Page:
(Orange, Texas)


July 20, 2013

The Supreme Value of Our Life Together


One of the great temptations in ministry is to avoid unpleasant topics.  Success in that endeavor can save the minister a lot of heartache and in some cases, may even save the minister’s job. Surely the intentional running from the unpleasant is the easier path to take.

But it is not the Way of the Cross. Yes, wisdom, understanding and love of the other - regardless of whether the other is clearly wrong - these are distinguishing traits of an authentic Christian. But so too are courage and the prophetic telling of the truth, attributes noticeably absent in much of today’s popular Christianity.

The truth is, of course: In today’s world, it’s not always easy to possess either wisdom or understanding, much less be loving and welcoming to the stranger. Our world and life in general are far too complex. But that’s no excuse for failing to stand up and speak out on life-and-death issues, as - to give the prime example - as is the alarming rise in the suicide rate around our nation. More people are choosing to opt out of this life than ever before. Why?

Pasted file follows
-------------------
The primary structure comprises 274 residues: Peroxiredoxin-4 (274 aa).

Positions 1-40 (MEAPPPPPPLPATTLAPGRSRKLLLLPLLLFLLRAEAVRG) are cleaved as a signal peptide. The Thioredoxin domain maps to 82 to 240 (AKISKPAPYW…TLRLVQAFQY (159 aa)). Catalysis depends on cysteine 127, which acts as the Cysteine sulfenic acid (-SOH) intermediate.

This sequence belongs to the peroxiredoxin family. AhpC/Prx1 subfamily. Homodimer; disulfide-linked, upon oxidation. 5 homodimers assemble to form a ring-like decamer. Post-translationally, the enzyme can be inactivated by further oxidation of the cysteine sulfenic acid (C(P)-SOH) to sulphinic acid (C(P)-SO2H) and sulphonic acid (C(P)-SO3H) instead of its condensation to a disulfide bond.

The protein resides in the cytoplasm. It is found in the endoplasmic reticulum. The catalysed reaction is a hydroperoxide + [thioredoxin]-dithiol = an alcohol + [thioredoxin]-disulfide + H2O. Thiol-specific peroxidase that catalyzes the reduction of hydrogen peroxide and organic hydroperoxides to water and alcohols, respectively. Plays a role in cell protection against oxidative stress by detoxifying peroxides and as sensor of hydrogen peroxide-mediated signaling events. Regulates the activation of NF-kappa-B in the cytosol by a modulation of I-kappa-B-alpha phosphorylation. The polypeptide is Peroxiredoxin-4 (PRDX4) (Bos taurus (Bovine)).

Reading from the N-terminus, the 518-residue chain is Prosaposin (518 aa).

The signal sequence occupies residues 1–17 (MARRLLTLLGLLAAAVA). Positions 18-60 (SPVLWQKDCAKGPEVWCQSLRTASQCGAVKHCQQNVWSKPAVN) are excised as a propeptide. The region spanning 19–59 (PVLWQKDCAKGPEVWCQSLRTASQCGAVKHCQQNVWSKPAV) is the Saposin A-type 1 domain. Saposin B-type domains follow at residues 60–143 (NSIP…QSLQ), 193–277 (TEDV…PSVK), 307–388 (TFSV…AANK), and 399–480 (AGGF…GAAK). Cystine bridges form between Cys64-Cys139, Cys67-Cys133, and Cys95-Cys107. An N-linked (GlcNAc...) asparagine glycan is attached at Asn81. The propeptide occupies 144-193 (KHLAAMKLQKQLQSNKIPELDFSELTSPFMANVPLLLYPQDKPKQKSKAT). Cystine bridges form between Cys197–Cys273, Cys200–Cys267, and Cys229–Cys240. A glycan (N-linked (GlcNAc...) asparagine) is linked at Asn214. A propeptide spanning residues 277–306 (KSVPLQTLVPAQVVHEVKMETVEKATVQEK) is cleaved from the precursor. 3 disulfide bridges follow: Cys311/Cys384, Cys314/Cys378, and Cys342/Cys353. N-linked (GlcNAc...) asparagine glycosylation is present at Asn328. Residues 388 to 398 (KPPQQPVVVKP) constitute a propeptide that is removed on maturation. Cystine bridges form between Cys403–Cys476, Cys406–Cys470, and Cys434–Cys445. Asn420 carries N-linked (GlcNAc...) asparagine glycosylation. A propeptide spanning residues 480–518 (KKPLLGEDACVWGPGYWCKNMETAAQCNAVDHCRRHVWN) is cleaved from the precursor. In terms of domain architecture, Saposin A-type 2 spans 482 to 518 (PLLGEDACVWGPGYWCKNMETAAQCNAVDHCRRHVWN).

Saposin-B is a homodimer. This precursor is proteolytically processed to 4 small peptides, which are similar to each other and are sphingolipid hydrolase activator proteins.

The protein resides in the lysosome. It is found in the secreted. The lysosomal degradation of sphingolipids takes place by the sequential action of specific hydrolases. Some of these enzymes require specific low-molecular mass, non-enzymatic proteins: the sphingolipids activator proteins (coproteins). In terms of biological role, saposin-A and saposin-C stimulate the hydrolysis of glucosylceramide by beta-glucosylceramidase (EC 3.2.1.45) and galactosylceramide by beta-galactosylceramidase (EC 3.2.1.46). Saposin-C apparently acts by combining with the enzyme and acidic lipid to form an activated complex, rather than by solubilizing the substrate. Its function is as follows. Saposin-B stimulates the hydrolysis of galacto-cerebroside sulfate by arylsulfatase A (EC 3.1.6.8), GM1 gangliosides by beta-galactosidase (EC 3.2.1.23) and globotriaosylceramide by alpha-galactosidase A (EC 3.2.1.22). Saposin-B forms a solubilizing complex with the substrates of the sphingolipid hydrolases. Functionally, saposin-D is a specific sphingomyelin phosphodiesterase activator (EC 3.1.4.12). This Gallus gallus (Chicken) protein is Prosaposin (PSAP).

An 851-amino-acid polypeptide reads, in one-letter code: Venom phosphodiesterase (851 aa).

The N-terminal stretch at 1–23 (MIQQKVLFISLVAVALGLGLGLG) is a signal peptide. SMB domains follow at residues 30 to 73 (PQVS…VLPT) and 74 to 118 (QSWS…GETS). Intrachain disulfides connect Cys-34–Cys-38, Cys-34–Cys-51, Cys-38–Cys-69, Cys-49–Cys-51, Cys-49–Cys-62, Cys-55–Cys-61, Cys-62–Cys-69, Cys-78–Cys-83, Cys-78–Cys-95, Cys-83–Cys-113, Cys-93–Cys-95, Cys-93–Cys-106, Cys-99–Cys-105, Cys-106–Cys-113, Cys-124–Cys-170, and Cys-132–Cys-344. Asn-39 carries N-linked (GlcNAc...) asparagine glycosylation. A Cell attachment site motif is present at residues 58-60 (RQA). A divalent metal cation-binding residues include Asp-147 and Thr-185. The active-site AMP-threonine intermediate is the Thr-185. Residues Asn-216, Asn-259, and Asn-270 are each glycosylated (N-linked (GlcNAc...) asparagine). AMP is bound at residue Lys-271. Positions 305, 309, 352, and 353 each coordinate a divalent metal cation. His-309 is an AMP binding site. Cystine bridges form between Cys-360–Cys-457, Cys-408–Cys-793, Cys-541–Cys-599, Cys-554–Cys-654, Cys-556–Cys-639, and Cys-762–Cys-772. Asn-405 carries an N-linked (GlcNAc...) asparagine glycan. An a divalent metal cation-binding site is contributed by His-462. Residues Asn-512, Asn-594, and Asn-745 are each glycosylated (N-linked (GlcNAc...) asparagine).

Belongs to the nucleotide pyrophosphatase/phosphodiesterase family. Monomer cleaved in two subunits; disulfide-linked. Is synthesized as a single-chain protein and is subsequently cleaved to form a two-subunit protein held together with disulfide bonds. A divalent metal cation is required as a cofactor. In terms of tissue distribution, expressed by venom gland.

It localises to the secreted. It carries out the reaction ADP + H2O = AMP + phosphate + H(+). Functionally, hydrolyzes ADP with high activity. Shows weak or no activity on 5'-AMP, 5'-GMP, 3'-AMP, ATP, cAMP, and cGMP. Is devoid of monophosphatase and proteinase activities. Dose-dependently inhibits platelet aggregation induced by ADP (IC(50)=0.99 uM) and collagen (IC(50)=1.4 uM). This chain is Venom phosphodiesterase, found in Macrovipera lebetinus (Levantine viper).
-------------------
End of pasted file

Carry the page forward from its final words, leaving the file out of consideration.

One reasons sums up the rest: “the retreat from community.” In scriptural and historic terms we can define this retreat as the waning of good neighborliness.

About that there’s no ambiguity. Our lives are increasingly separate. There is less and less long-term bonding. People are more adrift. Family life is more unstable; jobs, more uncertain. It is not a good time to find oneself in a milieu that, way back in 1950, sociologist David Riesman called ‘The Lonely Crowd.”

Consequently, a guiding sense of purpose within us, heartfelt feelings of being accepted and personally valued in relationships - qualities intimately associated with meaningful existence, they are being lost for many. So, ought we to be surprised by the rising suicide rate?” No, it is inevitable.

This alarming increase is, however, not simply a social statistic. It sounds the alarm of tragedy, and tragedy of the first order, which, to avoid talking about, is a failure of the worst imaginable kind.

As never before in our lifetimes, dear friends in Christ, our arms and our hearts need to be extended and our message simple and clear, “Come Home, Ye Who Are Weary, Come Home.”

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